Accountability, Leadership and Management at the School Level in France and Abroad

May 24th 2016, Educational Policies Seminar
  • Actualité Sciences PoActualité Sciences Po

 

Accountability, Leadership and Management at the School Level in France and Abroad

Tuesday, May 24th, 2016
4:00 pm - 6:00 pm


Room Lavau
Sciences Po, 98 rue de l'Université, 75007 Paris


Free entrance with limited seating available
Please register here

Presentations:

BPont

Beatriz PONT

LIEPP affiliate, Senior Education Policy Analyst at OECD Directorate for Education and Skills

Title: "Education reform: The case of school leadership in comparative perspective"

Abstract: While there has been increasing evidence on the key role of shool leadership in improving school outcomes, reforms targetting the education, training, selection and career progression of school leaders has not followed suit across OECD countries. This research explores what factors have promoted the adoption of school leadership reforms across OECD countries in the past 8 years, building on public policy theoretical framework. Among some of the main findings are that school leadership reforms do not come alone: They are part of broader policy packages that involve the increase of education and school accountability  as well as changes in school autonomy. In this way, school leaders are seen as both actors and objects of education reform.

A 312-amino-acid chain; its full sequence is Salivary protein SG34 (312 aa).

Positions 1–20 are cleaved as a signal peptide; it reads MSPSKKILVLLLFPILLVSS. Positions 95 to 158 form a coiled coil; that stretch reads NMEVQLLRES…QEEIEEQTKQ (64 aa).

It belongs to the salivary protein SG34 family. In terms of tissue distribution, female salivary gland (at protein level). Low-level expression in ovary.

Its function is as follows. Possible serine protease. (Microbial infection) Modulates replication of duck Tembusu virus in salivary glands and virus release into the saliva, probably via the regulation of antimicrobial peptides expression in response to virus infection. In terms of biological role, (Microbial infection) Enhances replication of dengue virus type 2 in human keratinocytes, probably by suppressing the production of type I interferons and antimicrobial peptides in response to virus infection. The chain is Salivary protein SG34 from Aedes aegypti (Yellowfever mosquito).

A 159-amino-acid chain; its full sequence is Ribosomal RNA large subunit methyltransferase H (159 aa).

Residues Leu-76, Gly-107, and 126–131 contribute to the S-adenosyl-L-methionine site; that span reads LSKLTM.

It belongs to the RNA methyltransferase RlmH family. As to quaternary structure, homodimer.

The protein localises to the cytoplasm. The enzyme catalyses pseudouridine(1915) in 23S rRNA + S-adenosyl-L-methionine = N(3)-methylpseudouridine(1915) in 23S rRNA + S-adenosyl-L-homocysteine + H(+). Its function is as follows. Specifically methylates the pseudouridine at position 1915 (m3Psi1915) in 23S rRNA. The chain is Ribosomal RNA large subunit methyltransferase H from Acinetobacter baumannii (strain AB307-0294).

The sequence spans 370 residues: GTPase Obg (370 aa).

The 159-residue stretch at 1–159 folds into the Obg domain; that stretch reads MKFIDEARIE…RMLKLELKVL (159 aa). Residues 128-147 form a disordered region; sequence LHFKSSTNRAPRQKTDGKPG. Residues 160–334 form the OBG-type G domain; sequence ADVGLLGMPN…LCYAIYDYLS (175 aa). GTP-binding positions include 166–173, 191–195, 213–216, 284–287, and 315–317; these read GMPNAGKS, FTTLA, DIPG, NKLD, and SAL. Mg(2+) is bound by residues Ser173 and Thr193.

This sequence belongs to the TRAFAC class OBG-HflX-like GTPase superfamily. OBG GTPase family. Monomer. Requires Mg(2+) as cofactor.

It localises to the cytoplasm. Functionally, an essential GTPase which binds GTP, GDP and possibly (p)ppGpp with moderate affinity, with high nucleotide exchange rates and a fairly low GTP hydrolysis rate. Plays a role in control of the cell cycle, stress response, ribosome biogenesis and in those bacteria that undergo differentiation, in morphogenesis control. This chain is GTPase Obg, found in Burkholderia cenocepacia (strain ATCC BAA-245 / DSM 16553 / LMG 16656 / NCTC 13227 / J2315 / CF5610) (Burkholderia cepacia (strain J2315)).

HBFenet

Hélène BUISSON-FENET
Senior Researcher at the ENS of Lyon, member of the LaboratoryTriangle  (Political Sciences, CNRS)

Title: "Negociating the accountable control: a sociology of accountability policies regarding (high)schools as « social orders » (France)"

Abstract: The trajectory of French accountability policy shows that throughout the 2003-2012 period, there were a significant number of discourses on « results-based steering » in education, which increased the State power to conceptualise future institutional reforms. We focus here on the response of the French shifting education policy at the school level, which has been featured by researches as buffering teaching from environmental pressure. Drawing on a recent qualitative study on the management of school accountability in France, our presentation suggests that even if the managerial environment of upper-secondary schools is converging, organizational designs and professional relationships play a crucial role in the degree (and even the way) to which managerial instructions influence local classroom practice and pedagogical work. Moreover, many regulative mechanisms can support coupling the school-level with its political environment, among which accountability tools are not necessarily the most important - or even the most effective ones.